Contractors rush to Roy Hill as projects dwindle – by Andrew Burrell (The Australian – June 10, 2013)

GINA Rinehart’s $9.5 billion Roy Hill iron ore project has emerged as the potential saviour for scores of contractors and suppliers hit hard by the mining slowdown, with almost 2000 of them set to attend briefings this week to discuss opportunities from the huge development in Western Australia’s Pilbara region.

The turnout expected at meetings in Perth, Port Hedland and Newman starting today dwarfs the 800 who attended similar briefings just 10 months ago, before the deep anxiety over weaker commodity prices infected the sector.

The slump has forced mining companies to slash costs and defer or abandon some projects, leading to a string of profit downgrades by contractors including Transfield, WorleyParsons, Ausdrill, Calibre and Emeco.

Amid talk in WA that the state’s once-booming economy is headed for a recession, mining contractors desperate to fill their order books will clamour for work on Roy Hill, which is shaping up as one of the biggest mining projects in the west for several decades.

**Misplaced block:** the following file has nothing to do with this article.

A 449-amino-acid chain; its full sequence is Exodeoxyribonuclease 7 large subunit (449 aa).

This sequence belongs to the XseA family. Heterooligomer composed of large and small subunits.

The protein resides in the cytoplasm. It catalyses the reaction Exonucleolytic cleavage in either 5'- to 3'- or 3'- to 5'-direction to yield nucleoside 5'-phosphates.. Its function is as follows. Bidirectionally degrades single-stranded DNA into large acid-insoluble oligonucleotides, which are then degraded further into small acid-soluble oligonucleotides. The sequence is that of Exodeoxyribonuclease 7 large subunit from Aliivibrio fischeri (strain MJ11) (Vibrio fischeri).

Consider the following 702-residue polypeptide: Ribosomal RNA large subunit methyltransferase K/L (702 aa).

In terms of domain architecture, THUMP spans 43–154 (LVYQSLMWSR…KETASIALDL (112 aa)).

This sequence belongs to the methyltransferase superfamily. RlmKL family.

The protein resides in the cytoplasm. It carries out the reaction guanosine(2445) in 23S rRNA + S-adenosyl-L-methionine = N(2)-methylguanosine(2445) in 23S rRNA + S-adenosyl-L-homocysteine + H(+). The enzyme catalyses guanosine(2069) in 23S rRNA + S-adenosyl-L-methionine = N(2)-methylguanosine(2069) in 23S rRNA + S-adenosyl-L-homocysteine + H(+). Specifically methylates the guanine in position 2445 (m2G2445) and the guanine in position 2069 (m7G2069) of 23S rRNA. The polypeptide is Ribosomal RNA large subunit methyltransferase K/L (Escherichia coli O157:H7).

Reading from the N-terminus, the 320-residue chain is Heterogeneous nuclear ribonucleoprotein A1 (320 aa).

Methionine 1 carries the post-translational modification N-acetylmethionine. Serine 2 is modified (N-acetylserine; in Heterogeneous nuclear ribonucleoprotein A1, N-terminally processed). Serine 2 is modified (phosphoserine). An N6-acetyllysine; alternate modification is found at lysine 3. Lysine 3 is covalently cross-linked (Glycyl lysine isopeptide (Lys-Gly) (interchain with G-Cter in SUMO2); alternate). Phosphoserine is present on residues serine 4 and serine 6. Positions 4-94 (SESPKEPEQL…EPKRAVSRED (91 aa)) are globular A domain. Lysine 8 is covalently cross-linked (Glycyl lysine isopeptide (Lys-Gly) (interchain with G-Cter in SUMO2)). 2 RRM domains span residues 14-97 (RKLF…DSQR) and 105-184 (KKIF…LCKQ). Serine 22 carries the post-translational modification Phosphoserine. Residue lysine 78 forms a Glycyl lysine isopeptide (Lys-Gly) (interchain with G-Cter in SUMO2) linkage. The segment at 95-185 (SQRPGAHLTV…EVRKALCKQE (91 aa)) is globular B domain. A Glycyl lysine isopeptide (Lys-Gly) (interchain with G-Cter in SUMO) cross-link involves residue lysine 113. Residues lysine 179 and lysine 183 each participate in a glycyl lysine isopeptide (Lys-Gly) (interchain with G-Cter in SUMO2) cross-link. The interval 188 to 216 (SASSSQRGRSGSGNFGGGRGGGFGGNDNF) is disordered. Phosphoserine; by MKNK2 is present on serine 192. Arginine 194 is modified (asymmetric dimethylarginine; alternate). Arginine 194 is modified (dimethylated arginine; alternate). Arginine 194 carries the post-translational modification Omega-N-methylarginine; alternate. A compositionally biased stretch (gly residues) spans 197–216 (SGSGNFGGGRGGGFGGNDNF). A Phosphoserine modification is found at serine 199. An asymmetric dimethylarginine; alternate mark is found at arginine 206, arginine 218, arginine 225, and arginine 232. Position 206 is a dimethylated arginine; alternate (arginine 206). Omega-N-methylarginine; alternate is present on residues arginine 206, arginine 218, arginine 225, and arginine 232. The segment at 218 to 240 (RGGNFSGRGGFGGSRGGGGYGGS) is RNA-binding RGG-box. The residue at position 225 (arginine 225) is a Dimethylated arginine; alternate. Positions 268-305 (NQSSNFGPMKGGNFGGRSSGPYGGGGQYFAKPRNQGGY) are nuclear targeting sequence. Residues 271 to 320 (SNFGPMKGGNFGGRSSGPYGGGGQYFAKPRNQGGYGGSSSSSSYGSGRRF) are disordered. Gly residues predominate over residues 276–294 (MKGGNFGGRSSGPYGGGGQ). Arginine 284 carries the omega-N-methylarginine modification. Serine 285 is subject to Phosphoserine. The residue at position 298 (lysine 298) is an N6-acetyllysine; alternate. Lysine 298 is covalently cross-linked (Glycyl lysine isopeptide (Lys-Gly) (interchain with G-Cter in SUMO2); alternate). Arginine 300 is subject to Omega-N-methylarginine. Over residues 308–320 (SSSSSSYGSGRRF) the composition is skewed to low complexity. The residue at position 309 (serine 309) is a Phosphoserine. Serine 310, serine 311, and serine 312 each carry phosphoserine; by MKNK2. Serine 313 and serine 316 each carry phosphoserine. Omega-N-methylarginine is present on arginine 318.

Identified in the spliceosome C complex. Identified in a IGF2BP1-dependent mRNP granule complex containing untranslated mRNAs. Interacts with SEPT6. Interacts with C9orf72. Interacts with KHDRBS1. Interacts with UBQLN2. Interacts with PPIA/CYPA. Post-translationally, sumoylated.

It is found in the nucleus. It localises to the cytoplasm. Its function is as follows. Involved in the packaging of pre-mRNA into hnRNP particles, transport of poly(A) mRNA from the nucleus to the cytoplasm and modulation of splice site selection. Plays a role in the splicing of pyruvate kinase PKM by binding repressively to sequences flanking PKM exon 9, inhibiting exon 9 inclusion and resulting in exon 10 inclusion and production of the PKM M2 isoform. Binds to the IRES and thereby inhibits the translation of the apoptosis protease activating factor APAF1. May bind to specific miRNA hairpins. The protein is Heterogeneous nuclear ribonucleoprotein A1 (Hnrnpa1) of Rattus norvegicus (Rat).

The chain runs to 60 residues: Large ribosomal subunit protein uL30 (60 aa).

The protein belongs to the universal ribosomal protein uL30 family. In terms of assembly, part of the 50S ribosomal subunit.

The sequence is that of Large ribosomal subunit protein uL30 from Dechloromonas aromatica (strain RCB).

It is believed the main construction contractor, South Korean giant Samsung, will deliver contracts worth at least $4bn to local companies, providing a crucial injection into the economy.

However, Roy Hill still needs to secure $7bn in debt funding from international banks and export credit agencies before the project can go ahead. The financing has taken Mrs Rinehart far longer than expected to bed down, leading to speculation she may be struggling to find backers in a climate of lower iron ore prices and rising costs.

The project involves a new mine capable of producing 55 million tonnes of iron ore a year, a 344km railway and a new port at Port Hedland.

A briefing for contractors and suppliers in Perth planned for Wednesday night has already attracted more than 1400 registrations.

A further 230 have registered in Port Hedland and about 100 in Newman.

The strong interest from local contractors highlights how Roy Hill is now unlikely to need the controversial Enterprise Migration Agreement to import up to 1500 foreign workers that it signed last year with the Gillard government.

The agreement has still not been ratified.

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